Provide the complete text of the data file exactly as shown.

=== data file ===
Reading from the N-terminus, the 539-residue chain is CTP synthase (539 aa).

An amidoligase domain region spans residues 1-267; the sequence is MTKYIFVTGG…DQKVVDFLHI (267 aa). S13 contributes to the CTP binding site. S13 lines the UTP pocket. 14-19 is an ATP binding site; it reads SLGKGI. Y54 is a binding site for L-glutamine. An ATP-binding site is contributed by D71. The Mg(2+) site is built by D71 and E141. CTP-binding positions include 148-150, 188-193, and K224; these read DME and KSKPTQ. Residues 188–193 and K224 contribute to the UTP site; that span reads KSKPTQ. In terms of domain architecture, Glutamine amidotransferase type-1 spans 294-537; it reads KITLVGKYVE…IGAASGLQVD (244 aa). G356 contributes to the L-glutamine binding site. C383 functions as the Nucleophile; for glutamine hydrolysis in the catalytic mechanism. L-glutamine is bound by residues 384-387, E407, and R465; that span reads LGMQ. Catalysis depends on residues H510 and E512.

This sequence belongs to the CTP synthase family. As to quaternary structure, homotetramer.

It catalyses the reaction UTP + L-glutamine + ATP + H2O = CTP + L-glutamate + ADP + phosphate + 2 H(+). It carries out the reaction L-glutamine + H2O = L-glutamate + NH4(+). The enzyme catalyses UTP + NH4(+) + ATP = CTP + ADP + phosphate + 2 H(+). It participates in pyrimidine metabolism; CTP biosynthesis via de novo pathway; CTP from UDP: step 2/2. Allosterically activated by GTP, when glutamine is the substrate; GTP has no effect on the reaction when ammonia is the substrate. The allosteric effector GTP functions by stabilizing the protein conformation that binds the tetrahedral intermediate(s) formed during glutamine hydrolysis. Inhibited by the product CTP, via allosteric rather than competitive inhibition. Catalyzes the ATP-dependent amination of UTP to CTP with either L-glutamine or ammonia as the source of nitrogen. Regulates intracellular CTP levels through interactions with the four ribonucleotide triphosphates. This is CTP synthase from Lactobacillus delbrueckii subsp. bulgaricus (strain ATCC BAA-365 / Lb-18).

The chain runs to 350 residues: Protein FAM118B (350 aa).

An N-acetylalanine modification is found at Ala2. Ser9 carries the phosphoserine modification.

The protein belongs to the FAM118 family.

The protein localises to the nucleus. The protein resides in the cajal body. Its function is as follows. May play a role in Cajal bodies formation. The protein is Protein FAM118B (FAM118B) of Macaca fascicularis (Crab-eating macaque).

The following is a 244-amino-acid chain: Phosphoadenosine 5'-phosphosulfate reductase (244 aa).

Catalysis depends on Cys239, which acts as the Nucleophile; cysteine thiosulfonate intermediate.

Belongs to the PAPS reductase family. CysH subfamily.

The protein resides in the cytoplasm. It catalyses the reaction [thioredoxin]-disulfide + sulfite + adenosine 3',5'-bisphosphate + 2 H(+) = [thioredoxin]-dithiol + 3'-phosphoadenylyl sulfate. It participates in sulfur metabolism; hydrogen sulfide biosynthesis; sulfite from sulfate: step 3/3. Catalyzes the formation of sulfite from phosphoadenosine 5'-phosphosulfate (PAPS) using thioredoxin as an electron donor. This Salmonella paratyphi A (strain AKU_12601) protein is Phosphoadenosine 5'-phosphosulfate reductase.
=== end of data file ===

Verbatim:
Reading from the N-terminus, the 539-residue chain is CTP synthase (539 aa).

An amidoligase domain region spans residues 1-267; the sequence is MTKYIFVTGG…DQKVVDFLHI (267 aa). S13 contributes to the CTP binding site. S13 lines the UTP pocket. 14-19 is an ATP binding site; it reads SLGKGI. Y54 is a binding site for L-glutamine. An ATP-binding site is contributed by D71. The Mg(2+) site is built by D71 and E141. CTP-binding positions include 148-150, 188-193, and K224; these read DME and KSKPTQ. Residues 188–193 and K224 contribute to the UTP site; that span reads KSKPTQ. In terms of domain architecture, Glutamine amidotransferase type-1 spans 294-537; it reads KITLVGKYVE…IGAASGLQVD (244 aa). G356 contributes to the L-glutamine binding site. C383 functions as the Nucleophile; for glutamine hydrolysis in the catalytic mechanism. L-glutamine is bound by residues 384-387, E407, and R465; that span reads LGMQ. Catalysis depends on residues H510 and E512.

This sequence belongs to the CTP synthase family. As to quaternary structure, homotetramer.

It catalyses the reaction UTP + L-glutamine + ATP + H2O = CTP + L-glutamate + ADP + phosphate + 2 H(+). It carries out the reaction L-glutamine + H2O = L-glutamate + NH4(+). The enzyme catalyses UTP + NH4(+) + ATP = CTP + ADP + phosphate + 2 H(+). It participates in pyrimidine metabolism; CTP biosynthesis via de novo pathway; CTP from UDP: step 2/2. Allosterically activated by GTP, when glutamine is the substrate; GTP has no effect on the reaction when ammonia is the substrate. The allosteric effector GTP functions by stabilizing the protein conformation that binds the tetrahedral intermediate(s) formed during glutamine hydrolysis. Inhibited by the product CTP, via allosteric rather than competitive inhibition. Catalyzes the ATP-dependent amination of UTP to CTP with either L-glutamine or ammonia as the source of nitrogen. Regulates intracellular CTP levels through interactions with the four ribonucleotide triphosphates. This is CTP synthase from Lactobacillus delbrueckii subsp. bulgaricus (strain ATCC BAA-365 / Lb-18).

The chain runs to 350 residues: Protein FAM118B (350 aa).

An N-acetylalanine modification is found at Ala2. Ser9 carries the phosphoserine modification.

The protein belongs to the FAM118 family.

The protein localises to the nucleus. The protein resides in the cajal body. Its function is as follows. May play a role in Cajal bodies formation. The protein is Protein FAM118B (FAM118B) of Macaca fascicularis (Crab-eating macaque).

The following is a 244-amino-acid chain: Phosphoadenosine 5'-phosphosulfate reductase (244 aa).

Catalysis depends on Cys239, which acts as the Nucleophile; cysteine thiosulfonate intermediate.

Belongs to the PAPS reductase family. CysH subfamily.

The protein resides in the cytoplasm. It catalyses the reaction [thioredoxin]-disulfide + sulfite + adenosine 3',5'-bisphosphate + 2 H(+) = [thioredoxin]-dithiol + 3'-phosphoadenylyl sulfate. It participates in sulfur metabolism; hydrogen sulfide biosynthesis; sulfite from sulfate: step 3/3. Catalyzes the formation of sulfite from phosphoadenosine 5'-phosphosulfate (PAPS) using thioredoxin as an electron donor. This Salmonella paratyphi A (strain AKU_12601) protein is Phosphoadenosine 5'-phosphosulfate reductase.